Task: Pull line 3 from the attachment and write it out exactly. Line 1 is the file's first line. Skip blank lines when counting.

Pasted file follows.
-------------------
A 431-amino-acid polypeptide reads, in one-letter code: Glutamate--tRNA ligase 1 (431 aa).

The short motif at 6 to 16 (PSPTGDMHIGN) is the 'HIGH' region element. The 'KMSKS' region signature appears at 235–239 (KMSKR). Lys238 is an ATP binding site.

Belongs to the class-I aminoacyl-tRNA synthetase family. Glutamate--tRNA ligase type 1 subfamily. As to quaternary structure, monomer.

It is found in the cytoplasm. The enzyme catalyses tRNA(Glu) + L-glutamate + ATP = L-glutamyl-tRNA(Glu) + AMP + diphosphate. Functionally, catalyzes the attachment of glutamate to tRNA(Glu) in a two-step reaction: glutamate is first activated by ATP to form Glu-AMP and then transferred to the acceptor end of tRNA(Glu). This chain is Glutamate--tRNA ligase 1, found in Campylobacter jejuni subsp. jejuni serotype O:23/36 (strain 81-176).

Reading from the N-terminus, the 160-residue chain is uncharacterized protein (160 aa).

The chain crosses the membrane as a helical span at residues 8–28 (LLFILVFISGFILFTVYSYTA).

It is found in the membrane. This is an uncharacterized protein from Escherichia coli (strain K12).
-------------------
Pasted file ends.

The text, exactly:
Belongs to the class-I aminoacyl-tRNA synthetase family. Glutamate--tRNA ligase type 1 subfamily. As to quaternary structure, monomer.